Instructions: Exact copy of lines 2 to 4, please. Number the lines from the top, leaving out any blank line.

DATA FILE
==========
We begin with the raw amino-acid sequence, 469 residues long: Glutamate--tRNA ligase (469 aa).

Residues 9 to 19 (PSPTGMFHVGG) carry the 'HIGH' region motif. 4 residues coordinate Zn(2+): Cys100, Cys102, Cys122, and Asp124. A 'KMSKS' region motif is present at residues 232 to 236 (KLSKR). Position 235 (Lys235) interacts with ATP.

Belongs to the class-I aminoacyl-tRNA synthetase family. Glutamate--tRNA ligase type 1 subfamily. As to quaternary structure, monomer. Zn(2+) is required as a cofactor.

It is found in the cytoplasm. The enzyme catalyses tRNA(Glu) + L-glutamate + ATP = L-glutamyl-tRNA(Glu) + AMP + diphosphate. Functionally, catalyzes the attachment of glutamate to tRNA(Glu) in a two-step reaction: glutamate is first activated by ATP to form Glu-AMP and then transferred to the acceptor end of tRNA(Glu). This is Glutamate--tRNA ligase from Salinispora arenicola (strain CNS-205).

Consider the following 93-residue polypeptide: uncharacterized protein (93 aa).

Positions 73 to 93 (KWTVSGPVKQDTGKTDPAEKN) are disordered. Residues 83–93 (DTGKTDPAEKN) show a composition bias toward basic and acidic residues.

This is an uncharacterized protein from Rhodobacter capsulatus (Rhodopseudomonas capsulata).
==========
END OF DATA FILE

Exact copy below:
Residues 9 to 19 (PSPTGMFHVGG) carry the 'HIGH' region motif. 4 residues coordinate Zn(2+): Cys100, Cys102, Cys122, and Asp124. A 'KMSKS' region motif is present at residues 232 to 236 (KLSKR). Position 235 (Lys235) interacts with ATP.

Belongs to the class-I aminoacyl-tRNA synthetase family. Glutamate--tRNA ligase type 1 subfamily. As to quaternary structure, monomer. Zn(2+) is required as a cofactor.

It is found in the cytoplasm. The enzyme catalyses tRNA(Glu) + L-glutamate + ATP = L-glutamyl-tRNA(Glu) + AMP + diphosphate. Functionally, catalyzes the attachment of glutamate to tRNA(Glu) in a two-step reaction: glutamate is first activated by ATP to form Glu-AMP and then transferred to the acceptor end of tRNA(Glu). This is Glutamate--tRNA ligase from Salinispora arenicola (strain CNS-205).